Road To The Olympic Games


Road to the Olympic Games: 4 things to watch this weekend

Here's what to look for on this weekend's Road to the Olympic Games shows, featuring curling, figure skating and long track speed skating.

Curling, speed skating, figure skating highlight shows

From left to right, Carla Qualtrough, Mike McEwen, Ivanie Blondin, and Patrick Chan will all be a part of this weekend's edition of Road to the Olympic Games on CBC. (Reuters/The Canadian Press/CBC Sports)

Hosted by veteran broadcasters Scott Russell and Andi Petrillo, Road to the Olympic Games chronicles athletes' journeys on and off the field of play. Here's what to look for on this weekend's shows on CBC Television and

Grand Slam curling rocks Canada's Motor City

This week's stop on the Grand Slam of Curling sees the best in the world compete in the National at the General Motors Centre in Oshawa, Ont.

The defending men's champion is Mike McEwen of Winnipeg, who — along with Denni and B.J Neufeld, as well as Matt Wozniak — captured the series opener at the Masters in Truro, N.S., two weeks ago.

It was the sixth Grand Slam title for McEwen, who has been with the same foursome for eight years now, an eternity in the modern world of high-stakes curling. Oddly enough, the young Manitoba rink, while excelling on tour, has yet to play a single match at the Brier. All of which proves that emerging from the province of Manitoba to get a chance at winning a men's national championship might be the toughest task in the sport.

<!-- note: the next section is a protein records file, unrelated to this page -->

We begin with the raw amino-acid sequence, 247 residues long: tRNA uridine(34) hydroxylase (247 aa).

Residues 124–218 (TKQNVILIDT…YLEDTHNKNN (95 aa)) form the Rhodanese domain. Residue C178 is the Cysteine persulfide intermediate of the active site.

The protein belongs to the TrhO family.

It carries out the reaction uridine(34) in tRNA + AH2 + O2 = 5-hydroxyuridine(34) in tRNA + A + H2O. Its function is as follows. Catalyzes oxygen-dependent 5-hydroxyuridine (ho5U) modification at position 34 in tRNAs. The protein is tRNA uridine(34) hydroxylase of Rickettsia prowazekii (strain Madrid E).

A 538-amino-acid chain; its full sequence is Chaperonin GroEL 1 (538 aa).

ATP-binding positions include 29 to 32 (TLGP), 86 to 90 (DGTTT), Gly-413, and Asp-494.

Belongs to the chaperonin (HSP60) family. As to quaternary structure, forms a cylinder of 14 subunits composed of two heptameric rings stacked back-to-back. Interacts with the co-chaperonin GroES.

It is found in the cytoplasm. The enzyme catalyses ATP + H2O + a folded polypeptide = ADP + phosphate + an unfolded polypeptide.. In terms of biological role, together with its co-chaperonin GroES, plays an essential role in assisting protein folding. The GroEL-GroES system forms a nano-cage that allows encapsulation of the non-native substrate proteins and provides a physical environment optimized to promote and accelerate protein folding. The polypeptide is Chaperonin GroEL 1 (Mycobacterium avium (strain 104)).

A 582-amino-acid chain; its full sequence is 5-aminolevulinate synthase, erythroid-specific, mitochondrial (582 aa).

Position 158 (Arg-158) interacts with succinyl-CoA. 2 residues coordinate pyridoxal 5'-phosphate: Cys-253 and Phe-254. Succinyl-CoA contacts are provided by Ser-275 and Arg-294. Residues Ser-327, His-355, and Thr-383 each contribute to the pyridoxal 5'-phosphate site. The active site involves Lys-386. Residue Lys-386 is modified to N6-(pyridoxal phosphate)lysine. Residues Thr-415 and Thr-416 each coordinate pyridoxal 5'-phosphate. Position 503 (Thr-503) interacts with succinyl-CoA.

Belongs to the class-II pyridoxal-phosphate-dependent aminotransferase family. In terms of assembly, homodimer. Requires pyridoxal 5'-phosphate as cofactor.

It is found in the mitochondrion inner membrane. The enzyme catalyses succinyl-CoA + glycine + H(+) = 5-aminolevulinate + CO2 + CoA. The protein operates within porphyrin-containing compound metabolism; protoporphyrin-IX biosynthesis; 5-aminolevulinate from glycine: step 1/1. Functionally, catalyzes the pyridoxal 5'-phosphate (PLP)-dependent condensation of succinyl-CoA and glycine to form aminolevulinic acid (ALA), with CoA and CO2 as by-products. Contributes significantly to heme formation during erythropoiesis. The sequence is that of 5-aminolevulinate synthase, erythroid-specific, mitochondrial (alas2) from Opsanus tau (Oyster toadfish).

In addition, 2006 Olympic champion Brad Gushue returns to action for the first time since that nasty on-ice fall at the Masters that left him with seven stitches and concussion-like symptoms.

Watch: Saturday at 12 p.m. ET, Sunday at 12 p.m. ET

Commentators:  Mark Lee, Olympic silver medallist Mike Harris, Olympic gold medallist Joan McCusker, Olympic gold medallist Kevin Martin

Patrick Chan's return to France

At the Trophee Eric Bompard in Bordeaux, France, Canadian Patrick Chan continues what has so far been an encouraging comeback season. 

Chan won Skate Canada International in Lethbridge, Alta., two weeks ago and looked particularly sharp in the free skate.  If he manages a podium finish this weekend, he'll make it to the final slated for Barcelona, Spain in early December…and there's no reason to think he won't do just that.

Over the course of his career Chan has excelled at this stop on the Grand Prix circuit, having won four times. But the three-time world champion will skate against a talented group in France, which includes young Russian skater Maxim Kovtun.

Kovtun triumphed in Bordeaux last season and also captured a silver medal at the European championships. Then there's Max Aaron of the United States, who claimed the title at Skate America, as well as Olympic bronze medallist Denis Ten of Kazakhstan.

On the women's side, 17-year-old Canadian champion Gabby Daleman — who is now coached by Lee Barkell, Brian Orser and Tracy Wilson — is coming off a fifth-place finish at Skate Canada where she climbed the standings after a strong final skate. In France we'll also see the reigning world champion, Russia's Elizaveta Tuktamysheva.

Watch: Saturday at 3 p.m. ET, Sunday at 3 p.m. ET